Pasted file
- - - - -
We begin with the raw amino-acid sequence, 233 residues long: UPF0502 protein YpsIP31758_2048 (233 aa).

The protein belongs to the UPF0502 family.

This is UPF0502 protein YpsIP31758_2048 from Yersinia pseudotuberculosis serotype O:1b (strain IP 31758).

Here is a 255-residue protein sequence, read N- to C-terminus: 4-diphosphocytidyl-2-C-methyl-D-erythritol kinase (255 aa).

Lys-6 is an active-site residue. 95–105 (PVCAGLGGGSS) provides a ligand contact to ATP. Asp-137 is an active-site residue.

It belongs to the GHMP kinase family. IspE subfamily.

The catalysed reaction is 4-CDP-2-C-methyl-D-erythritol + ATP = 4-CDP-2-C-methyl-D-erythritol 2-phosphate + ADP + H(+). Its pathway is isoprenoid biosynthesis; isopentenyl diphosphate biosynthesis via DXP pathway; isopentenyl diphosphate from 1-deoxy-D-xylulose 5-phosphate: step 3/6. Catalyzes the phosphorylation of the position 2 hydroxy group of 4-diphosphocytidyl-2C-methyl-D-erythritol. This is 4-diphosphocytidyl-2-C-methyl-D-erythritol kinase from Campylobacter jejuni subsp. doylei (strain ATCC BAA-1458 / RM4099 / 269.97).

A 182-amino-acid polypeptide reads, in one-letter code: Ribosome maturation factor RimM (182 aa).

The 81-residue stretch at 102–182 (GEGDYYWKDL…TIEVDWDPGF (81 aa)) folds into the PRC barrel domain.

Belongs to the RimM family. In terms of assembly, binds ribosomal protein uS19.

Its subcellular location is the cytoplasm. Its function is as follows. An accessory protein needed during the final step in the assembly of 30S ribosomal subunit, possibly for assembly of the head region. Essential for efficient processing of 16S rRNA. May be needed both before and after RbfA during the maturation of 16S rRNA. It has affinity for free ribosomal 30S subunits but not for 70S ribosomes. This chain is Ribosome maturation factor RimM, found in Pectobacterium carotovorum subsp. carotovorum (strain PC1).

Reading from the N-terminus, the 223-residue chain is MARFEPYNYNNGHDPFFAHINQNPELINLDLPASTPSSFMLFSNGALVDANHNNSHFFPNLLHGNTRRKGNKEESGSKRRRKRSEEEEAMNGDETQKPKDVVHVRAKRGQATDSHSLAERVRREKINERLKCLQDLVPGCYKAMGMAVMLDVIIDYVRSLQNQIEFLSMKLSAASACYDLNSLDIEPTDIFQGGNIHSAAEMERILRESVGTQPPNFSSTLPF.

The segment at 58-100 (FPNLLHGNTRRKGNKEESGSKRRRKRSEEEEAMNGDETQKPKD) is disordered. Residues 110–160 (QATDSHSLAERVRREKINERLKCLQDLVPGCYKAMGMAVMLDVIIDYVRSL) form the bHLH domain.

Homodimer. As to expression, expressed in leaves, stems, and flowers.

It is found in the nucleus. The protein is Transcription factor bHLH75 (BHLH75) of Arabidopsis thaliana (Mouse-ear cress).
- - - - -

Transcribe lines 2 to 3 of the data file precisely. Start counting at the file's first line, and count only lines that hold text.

The protein belongs to the UPF0502 family.

This is UPF0502 protein YpsIP31758_2048 from Yersinia pseudotuberculosis serotype O:1b (strain IP 31758).